• If you can Steer It, Clear It: If you are involved in a non-injury crash and your vehicle can be moved, clear the traffic lanes to minimize traffic impact. Leaving vehicles in a traffic lane increases traffic congestion and leaves those involved with an increased risk of harm or a secondary wreck. On some highways, if you don’t move your vehicle when it’s safe to do so, it’s against the law.

  • Check your vehicle to make sure it’s properly maintained and always ensure your cargo is secure.

  • Report road hazards or anything suspicious to the nearest law enforcement agency.

  • Monitor weather and road conditions wherever you are traveling. For road conditions and closures in Texas, visit Drive Texas.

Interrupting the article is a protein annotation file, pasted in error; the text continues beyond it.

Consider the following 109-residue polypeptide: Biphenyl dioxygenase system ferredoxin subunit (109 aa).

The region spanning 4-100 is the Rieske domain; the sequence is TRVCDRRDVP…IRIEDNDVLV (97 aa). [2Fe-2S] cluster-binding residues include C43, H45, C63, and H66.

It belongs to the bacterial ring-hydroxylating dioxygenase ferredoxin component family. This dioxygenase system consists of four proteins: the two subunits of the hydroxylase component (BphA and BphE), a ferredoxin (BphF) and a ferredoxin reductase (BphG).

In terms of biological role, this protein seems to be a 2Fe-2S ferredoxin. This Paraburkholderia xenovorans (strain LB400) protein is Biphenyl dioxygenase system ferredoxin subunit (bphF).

Posted courtesy of Latino Lubbock Magazine Digital Media Read the November Issue of Latino Lubbock Magazine online at Please visit for a centralized list of COVID-19 resources. For advertising call (806)792-1212

La HHSC lanza chatbot en español para los beneficiarios de WIC

AUSTIN.– La Comisión de Salud y Servicios Humanos (HHSC) de Texas se está conectando con los texanos que hablan español a través de Maya, un chatbot que proporciona información en español sobre los servicios disponibles de WIC a las nuevas mamás y familias con niños pequeños. El español es el idioma principal en más del 35 por ciento de los hogares de Texas que reciben servicios de WIC.

Las familias pueden encontrar a Maya en el sitio web de WIC de Texas en español. El chatbot es una herramienta de comunicación automatizada en línea y fácil de usar que responde a preguntas comunes adaptadas a las necesidades de un usuario.